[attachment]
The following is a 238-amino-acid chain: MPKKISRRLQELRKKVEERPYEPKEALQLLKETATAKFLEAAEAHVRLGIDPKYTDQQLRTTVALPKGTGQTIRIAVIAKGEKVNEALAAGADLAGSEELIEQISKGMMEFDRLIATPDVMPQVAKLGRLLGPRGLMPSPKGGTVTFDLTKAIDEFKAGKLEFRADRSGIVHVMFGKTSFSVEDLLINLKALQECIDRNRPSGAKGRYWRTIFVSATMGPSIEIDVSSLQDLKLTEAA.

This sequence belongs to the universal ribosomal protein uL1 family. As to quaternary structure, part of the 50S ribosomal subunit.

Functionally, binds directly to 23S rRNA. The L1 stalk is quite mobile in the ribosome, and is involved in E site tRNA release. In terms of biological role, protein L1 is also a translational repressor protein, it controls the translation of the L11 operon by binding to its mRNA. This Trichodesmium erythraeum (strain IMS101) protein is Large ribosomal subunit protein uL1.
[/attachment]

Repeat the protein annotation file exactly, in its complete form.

The following is a 238-amino-acid chain: MPKKISRRLQELRKKVEERPYEPKEALQLLKETATAKFLEAAEAHVRLGIDPKYTDQQLRTTVALPKGTGQTIRIAVIAKGEKVNEALAAGADLAGSEELIEQISKGMMEFDRLIATPDVMPQVAKLGRLLGPRGLMPSPKGGTVTFDLTKAIDEFKAGKLEFRADRSGIVHVMFGKTSFSVEDLLINLKALQECIDRNRPSGAKGRYWRTIFVSATMGPSIEIDVSSLQDLKLTEAA.

This sequence belongs to the universal ribosomal protein uL1 family. As to quaternary structure, part of the 50S ribosomal subunit.

Functionally, binds directly to 23S rRNA. The L1 stalk is quite mobile in the ribosome, and is involved in E site tRNA release. In terms of biological role, protein L1 is also a translational repressor protein, it controls the translation of the L11 operon by binding to its mRNA. This Trichodesmium erythraeum (strain IMS101) protein is Large ribosomal subunit protein uL1.